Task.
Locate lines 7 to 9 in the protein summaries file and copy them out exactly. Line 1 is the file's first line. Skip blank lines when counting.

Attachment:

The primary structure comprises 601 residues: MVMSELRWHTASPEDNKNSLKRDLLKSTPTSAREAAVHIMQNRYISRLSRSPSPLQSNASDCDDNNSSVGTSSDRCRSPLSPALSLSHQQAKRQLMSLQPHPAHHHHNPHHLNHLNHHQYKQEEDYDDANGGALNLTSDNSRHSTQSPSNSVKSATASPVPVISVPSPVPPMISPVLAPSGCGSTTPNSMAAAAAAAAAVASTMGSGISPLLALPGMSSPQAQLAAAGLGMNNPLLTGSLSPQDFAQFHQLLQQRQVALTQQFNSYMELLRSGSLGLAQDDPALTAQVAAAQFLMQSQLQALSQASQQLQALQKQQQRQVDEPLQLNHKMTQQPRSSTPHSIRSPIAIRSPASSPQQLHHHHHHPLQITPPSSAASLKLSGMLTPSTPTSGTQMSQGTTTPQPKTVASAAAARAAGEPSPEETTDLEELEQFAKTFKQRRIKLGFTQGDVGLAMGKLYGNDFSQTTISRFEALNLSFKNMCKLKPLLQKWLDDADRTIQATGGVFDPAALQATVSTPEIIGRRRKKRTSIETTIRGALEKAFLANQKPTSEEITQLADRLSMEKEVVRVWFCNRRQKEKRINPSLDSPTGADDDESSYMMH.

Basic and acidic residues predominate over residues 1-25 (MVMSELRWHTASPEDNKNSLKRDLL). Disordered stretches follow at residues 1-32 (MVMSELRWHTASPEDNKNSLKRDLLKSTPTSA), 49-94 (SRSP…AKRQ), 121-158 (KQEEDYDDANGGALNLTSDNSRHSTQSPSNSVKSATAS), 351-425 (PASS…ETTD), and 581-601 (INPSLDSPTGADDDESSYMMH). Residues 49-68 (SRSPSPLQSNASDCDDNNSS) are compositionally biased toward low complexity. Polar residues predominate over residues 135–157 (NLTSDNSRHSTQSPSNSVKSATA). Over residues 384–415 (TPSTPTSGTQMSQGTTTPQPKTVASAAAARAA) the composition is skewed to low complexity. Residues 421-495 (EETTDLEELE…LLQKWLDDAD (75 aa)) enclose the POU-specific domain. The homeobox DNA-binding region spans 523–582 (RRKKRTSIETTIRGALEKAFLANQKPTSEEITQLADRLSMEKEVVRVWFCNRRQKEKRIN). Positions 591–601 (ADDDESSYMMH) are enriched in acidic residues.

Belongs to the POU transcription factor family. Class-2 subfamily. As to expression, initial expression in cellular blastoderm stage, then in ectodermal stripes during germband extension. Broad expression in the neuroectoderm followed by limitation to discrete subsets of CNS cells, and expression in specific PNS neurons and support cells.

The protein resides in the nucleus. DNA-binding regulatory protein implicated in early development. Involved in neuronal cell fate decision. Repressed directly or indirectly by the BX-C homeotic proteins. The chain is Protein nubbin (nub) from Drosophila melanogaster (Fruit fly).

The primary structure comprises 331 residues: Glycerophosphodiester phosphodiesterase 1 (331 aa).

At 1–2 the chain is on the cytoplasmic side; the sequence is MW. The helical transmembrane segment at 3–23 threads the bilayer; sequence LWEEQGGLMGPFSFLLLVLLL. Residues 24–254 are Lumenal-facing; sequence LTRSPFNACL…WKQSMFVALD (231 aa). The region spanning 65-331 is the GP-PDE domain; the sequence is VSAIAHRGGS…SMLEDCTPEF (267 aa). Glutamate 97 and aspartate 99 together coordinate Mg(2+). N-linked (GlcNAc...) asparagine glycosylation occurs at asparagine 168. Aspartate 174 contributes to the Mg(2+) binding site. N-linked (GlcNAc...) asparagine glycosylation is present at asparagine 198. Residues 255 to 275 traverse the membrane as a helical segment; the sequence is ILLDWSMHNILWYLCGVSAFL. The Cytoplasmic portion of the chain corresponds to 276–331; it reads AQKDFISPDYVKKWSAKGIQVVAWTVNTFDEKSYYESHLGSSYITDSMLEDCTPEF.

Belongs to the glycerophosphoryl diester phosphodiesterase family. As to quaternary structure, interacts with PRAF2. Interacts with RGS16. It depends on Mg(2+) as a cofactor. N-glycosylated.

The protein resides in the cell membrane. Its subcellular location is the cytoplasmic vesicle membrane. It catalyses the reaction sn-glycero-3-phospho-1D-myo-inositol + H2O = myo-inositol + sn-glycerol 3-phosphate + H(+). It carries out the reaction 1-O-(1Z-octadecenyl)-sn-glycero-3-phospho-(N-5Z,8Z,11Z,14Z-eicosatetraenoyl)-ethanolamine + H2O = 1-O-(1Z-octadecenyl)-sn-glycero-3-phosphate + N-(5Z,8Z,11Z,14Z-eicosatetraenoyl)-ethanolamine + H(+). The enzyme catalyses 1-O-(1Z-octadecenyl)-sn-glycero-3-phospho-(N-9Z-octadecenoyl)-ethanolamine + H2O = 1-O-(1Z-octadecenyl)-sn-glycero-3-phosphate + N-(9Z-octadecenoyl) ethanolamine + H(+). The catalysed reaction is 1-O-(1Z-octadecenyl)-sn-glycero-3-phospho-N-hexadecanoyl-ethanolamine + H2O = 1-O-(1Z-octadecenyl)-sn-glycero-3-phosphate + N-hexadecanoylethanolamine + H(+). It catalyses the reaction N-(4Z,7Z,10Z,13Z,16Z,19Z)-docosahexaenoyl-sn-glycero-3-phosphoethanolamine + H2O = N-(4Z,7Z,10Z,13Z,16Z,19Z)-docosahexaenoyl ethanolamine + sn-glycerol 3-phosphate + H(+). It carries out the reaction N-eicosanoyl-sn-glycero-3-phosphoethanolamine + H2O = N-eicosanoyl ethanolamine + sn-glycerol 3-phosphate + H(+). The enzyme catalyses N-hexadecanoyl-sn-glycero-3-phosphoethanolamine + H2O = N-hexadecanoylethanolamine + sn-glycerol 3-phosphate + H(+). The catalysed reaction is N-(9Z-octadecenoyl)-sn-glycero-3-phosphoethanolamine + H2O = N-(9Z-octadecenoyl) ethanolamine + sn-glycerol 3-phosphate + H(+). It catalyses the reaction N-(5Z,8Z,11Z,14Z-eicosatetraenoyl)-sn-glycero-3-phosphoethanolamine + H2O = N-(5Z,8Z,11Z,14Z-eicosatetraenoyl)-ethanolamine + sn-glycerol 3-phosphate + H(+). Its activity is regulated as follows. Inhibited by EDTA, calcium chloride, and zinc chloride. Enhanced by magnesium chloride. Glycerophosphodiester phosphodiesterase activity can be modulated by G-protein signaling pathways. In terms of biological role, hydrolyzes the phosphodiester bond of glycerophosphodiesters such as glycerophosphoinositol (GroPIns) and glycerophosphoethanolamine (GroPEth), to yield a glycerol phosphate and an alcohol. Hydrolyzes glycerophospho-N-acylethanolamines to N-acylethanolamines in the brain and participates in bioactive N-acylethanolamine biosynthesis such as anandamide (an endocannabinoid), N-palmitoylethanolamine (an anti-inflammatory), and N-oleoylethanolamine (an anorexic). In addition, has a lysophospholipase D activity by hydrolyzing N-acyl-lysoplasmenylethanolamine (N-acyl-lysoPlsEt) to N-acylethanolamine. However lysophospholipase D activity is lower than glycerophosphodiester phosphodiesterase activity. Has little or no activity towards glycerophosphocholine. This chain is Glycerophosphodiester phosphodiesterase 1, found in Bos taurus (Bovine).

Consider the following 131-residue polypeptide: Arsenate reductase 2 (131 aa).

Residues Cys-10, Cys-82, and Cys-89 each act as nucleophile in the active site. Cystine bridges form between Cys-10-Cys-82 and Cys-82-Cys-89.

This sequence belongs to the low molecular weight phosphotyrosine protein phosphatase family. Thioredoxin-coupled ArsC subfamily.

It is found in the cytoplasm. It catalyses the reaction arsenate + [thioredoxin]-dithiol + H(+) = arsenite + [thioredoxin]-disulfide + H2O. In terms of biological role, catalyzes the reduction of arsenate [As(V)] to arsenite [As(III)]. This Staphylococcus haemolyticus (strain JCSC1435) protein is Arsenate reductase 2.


Belongs to the glycerophosphoryl diester phosphodiesterase family. As to quaternary structure, interacts with PRAF2. Interacts with RGS16. It depends on Mg(2+) as a cofactor. N-glycosylated.

The protein resides in the cell membrane. Its subcellular location is the cytoplasmic vesicle membrane. It catalyses the reaction sn-glycero-3-phospho-1D-myo-inositol + H2O = myo-inositol + sn-glycerol 3-phosphate + H(+). It carries out the reaction 1-O-(1Z-octadecenyl)-sn-glycero-3-phospho-(N-5Z,8Z,11Z,14Z-eicosatetraenoyl)-ethanolamine + H2O = 1-O-(1Z-octadecenyl)-sn-glycero-3-phosphate + N-(5Z,8Z,11Z,14Z-eicosatetraenoyl)-ethanolamine + H(+). The enzyme catalyses 1-O-(1Z-octadecenyl)-sn-glycero-3-phospho-(N-9Z-octadecenoyl)-ethanolamine + H2O = 1-O-(1Z-octadecenyl)-sn-glycero-3-phosphate + N-(9Z-octadecenoyl) ethanolamine + H(+). The catalysed reaction is 1-O-(1Z-octadecenyl)-sn-glycero-3-phospho-N-hexadecanoyl-ethanolamine + H2O = 1-O-(1Z-octadecenyl)-sn-glycero-3-phosphate + N-hexadecanoylethanolamine + H(+). It catalyses the reaction N-(4Z,7Z,10Z,13Z,16Z,19Z)-docosahexaenoyl-sn-glycero-3-phosphoethanolamine + H2O = N-(4Z,7Z,10Z,13Z,16Z,19Z)-docosahexaenoyl ethanolamine + sn-glycerol 3-phosphate + H(+). It carries out the reaction N-eicosanoyl-sn-glycero-3-phosphoethanolamine + H2O = N-eicosanoyl ethanolamine + sn-glycerol 3-phosphate + H(+). The enzyme catalyses N-hexadecanoyl-sn-glycero-3-phosphoethanolamine + H2O = N-hexadecanoylethanolamine + sn-glycerol 3-phosphate + H(+). The catalysed reaction is N-(9Z-octadecenoyl)-sn-glycero-3-phosphoethanolamine + H2O = N-(9Z-octadecenoyl) ethanolamine + sn-glycerol 3-phosphate + H(+). It catalyses the reaction N-(5Z,8Z,11Z,14Z-eicosatetraenoyl)-sn-glycero-3-phosphoethanolamine + H2O = N-(5Z,8Z,11Z,14Z-eicosatetraenoyl)-ethanolamine + sn-glycerol 3-phosphate + H(+). Its activity is regulated as follows. Inhibited by EDTA, calcium chloride, and zinc chloride. Enhanced by magnesium chloride. Glycerophosphodiester phosphodiesterase activity can be modulated by G-protein signaling pathways. In terms of biological role, hydrolyzes the phosphodiester bond of glycerophosphodiesters such as glycerophosphoinositol (GroPIns) and glycerophosphoethanolamine (GroPEth), to yield a glycerol phosphate and an alcohol. Hydrolyzes glycerophospho-N-acylethanolamines to N-acylethanolamines in the brain and participates in bioactive N-acylethanolamine biosynthesis such as anandamide (an endocannabinoid), N-palmitoylethanolamine (an anti-inflammatory), and N-oleoylethanolamine (an anorexic). In addition, has a lysophospholipase D activity by hydrolyzing N-acyl-lysoplasmenylethanolamine (N-acyl-lysoPlsEt) to N-acylethanolamine. However lysophospholipase D activity is lower than glycerophosphodiester phosphodiesterase activity. Has little or no activity towards glycerophosphocholine. This chain is Glycerophosphodiester phosphodiesterase 1, found in Bos taurus (Bovine).

Consider the following 131-residue polypeptide: Arsenate reductase 2 (131 aa).